This is a great story, which underscores (among other things) the role of the actual adult human beings in kids' lives. We're the ones who ignore, moderate, or aggravate whatever broader influences reach our kids from other places. As I mentioned, I have two daughters, age 18 and age 16. I hate to think that their boyfriends and future marriage partners are learning about women from music videos or the Sports Illustrated bathing suit issue. Yet what really matters is what these young men hear and see among the adults around them.

My great fear is for kids who just don't have an adult around them to show the way.

Again as I mentioned, we recently performed a successful randomized trial for an intervention called "Becoming a Man, Sports Edition." This program is fielded by two local nonprofits, Youth Guidance and World Sport Chicago. It features once-per-week group sessions with well-trained adult mentors and coaches for after-school sports programming. We found that the program significantly reduced violent offending, and significantly improved school engagement. Just today, Mayor Emanuel is announcing $2 million in city funds to expand this program.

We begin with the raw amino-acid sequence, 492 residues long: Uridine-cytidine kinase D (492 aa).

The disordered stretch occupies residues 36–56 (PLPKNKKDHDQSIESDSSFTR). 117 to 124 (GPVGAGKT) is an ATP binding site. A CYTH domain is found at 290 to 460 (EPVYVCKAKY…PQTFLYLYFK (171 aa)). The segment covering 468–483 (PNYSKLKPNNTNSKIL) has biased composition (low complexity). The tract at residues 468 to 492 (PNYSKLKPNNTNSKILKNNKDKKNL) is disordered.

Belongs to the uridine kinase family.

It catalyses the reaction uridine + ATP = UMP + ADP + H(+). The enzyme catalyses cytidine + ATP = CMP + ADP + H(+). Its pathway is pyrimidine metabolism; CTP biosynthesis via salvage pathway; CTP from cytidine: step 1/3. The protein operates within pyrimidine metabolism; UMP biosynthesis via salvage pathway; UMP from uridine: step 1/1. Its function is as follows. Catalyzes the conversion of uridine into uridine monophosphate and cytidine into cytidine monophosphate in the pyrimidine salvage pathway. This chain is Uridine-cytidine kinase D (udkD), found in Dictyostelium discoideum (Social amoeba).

We on the research team have been struck by one simple question: Why is this rather modest, non-intensive intervention so effective? There are many reasons. But the most basic is that young men in tough Chicago neighborhoods have such limited access to appealing and engaged adult men who can help them navigate the tough world in which they live.

I think it's worth asking whether we as adults are any different than our kids. America consumes massive amounts of pornography. Why? Isn't a some of this about male frustration at having to actually "work" for the sexual attention of women? Porn constructs a world where no work is needed. It's all right there. If we know broad swaths of men seek out such fantasies, why do expect kids -- laboring under much more stressful circumstances -- to be different?

Yes indeed. I would also note that the same market actors who hawk alcohol and tobacco on 67thh street in Chicago are only too happy to market "titles do not show up on your hotel bill" films eighty streets uptown on Michigan Avenue near the fancy convention spots. Is pornography actively harmful? I don't know. I certainly hope the young men in Evanston and Hyde Park have some adult men showing them the way, too.

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Ta-Nehisi Coates is a national correspondent at The Atlantic, where he writes about culture, politics, and social issues. He is the author of the memoir The Beautiful Struggle.